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Noether, 4 bytes

II=P

Try it online!

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1
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Cubically, 8 5 bytes

$:$=%

Explanation:

$      read integer input
 :     set notepad to input
  $    read integer input
   =   compare notepad to input
    %  print notepad

Try it online!

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1
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Whitespace, 60 bytes

[S S S N
_Push_0][S N
S _Duplicate_0][S N
S _Duplicate_0][T   N
T   T   _Read_STDIN_as_integer][T   T   T   _Retrieve][S S S T  N
_Push_1][S N
S _Duplicate_1][T   N
T   T   _Read_STDIN_as_integer][T   T   T   _Retrieve][T    S S T   _Subtract][N
T   S N
_If_0_Jump_to_Label_EQUAL][T    N
S T _Print_as_integer][N
N
N
_Exit_program][N
S S N
_Create_Label_EQUAL][S S S T    N
_Push_1][T  N
S T _Print_as_integer]

Letters S (space), T (tab), and N (new-line) added as highlighting only.
[..._some_action] added as explanation only.

Try it online (with raw spaces, tabs and new-lines only).

Outputs 1/0 as truthy/falsey values. 3 bytes could be saved by removing NNN if 1/01 as truthy/falsey values are allowed.

Pseudo-code:

Integer i = STDIN as number
Integer j = STDIN as number
If(i == j):
  Call function EQUAL()
Print 0 to STDOUT
Exit program

function EQUAL:
  Print 1 to STDOUT
  Exit automatically with error
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1
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Python 2 - 15 bytes

lambda a,b:a==b

Like this:

def equality(a, b): Declare a function
    return a == b   Return True if equal, False if not
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1
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TI-Basic, 3 bytes

not(variance(Ans

Gives {1} as truthy value or {0} for falsy. -1 bytes thanks to lirtosiast!

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  • \$\begingroup\$ not(variance(Ans \$\endgroup\$ – lirtosiast Nov 24 '18 at 4:09
  • \$\begingroup\$ @lirtosiast Good tip, thanks! \$\endgroup\$ – Timtech Dec 5 '18 at 16:19
1
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PowerShell, 36 20 bytes

-16 bytes thanks to @mazzy (Basically their answer!)

!($args[0]-$args[1])

Try it online!

Simple. Takes arguments from commandline arguments.

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  • \$\begingroup\$ I don't know much about powershell, but aren't you using more bytes to shorten $args to $a than you would be if you just wrote $args twice? \$\endgroup\$ – dkudriavtsev Dec 3 '18 at 4:43
  • \$\begingroup\$ Great! Gabriel Mills, try this !($args[0]-$args[1]) or $a,$b=$args;!($a-$b) or param($a,$b)!($a-$b) \$\endgroup\$ – mazzy Dec 3 '18 at 5:40
1
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Keg, 3 bytes(SBCS on Keg wiki)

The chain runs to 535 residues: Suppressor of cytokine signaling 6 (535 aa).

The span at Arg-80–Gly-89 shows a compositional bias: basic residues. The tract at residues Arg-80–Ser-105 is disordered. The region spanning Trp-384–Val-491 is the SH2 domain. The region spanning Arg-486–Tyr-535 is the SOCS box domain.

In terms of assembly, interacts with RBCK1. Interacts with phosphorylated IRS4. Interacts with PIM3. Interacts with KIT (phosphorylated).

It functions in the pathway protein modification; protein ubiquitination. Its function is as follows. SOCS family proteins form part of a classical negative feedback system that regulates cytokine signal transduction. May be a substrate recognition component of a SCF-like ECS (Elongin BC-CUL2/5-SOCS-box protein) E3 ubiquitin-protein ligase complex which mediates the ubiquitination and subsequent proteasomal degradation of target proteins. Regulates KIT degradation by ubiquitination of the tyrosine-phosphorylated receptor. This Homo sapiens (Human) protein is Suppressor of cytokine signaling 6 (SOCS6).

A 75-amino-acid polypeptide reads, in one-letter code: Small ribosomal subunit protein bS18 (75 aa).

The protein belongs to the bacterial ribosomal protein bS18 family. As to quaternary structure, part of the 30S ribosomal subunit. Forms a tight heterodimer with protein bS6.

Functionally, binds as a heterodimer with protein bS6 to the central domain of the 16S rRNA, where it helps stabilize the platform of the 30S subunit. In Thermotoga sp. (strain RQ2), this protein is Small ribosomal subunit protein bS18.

¿¿=

Explanation:

¿¿#  Two integer inputs
  =# Test whether they are equal
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0
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x86_64 machine language on Linux, 8 bytes

0:   31 c0                   xor    %eax,%eax
2:   39 f7                   cmp    %esi,%edi
4:   0f 94 c0                sete   %al
7:   c3                      retq

Try it online!

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  • \$\begingroup\$ Why are you bothering to return a 64 or 32-bit integer truth value? The x86-64 SysV calling convention (used on Linux) only requires bool return values to be in the low 8 bits; the remaining bits of rax are allowed to hold garbage. The only reason you (or gcc) would xor-zero eax would be for performance reasons to avoid a potential false dependency. \$\endgroup\$ – Peter Cordes Jan 9 '18 at 13:24
  • \$\begingroup\$ In assembly language, you should choose your calling convention to optimize for the problem. For example, you should return the compare result in ZF (so ZF=1 means equal). Then the whole function is only 4 bytes. \$\endgroup\$ – Peter Cordes Jan 9 '18 at 13:26
0
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><>, 3 bytes

=n;

Try it online!

Takes command line arguments.
I feel unclean posting an answer to this one..

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  • 1
    \$\begingroup\$ Random post: You have 1111 reps now! \$\endgroup\$ – HighlyRadioactive Sep 27 at 4:50
  • \$\begingroup\$ And 1 silver badge, and 11 bronze badges! Gotta say, it really disincentivizes further activity. xD \$\endgroup\$ – squid Sep 27 at 11:15
  • \$\begingroup\$ If only you program with 1+... (Sorry for 1+-promoting) \$\endgroup\$ – HighlyRadioactive Sep 27 at 11:20
  • \$\begingroup\$ Also, you can't stop people from upvoting your awesome answers! (I won't upvote this answer despite it being awesome and written in one of my favorite answer, though, to preserve 1,111) \$\endgroup\$ – HighlyRadioactive Sep 27 at 13:21
  • \$\begingroup\$ I now have 666 reps... \$\endgroup\$ – HighlyRadioactive Sep 27 at 13:21
0
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Clam, 5 4 bytes

p:rr

Explanation

p    - Print...
  r  - Next input
 :   - Equal to
   r - Next input
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0
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C, 19 bytes

f(a,b){return a-b;}

Try it online!

C, 18 bytes

#define f(a,b) a-b

Try it online!

"Truthy" value is 0 and "Falsy" value is anything but.

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0
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Caboose, 24 bytes

print(input()==input());

TIO

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0
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1+, 10 bytes

."."\</<*:

This is likely to be ungolfed: tell me if there's a better approach.

Explanation:

First, I'll name the two input A and B.

."." pushes A, duplicate it, pushes B, duplicate it. So now the stack is: A A B B.

\ rotates the stack, so the stack is now B A A B.

</<* Pushes A <= B, move it to the bottom of the stack, and pushes B <= A, then multiply them, as they are both boolean, this is equivalent to the and operation.

: Outputs the result.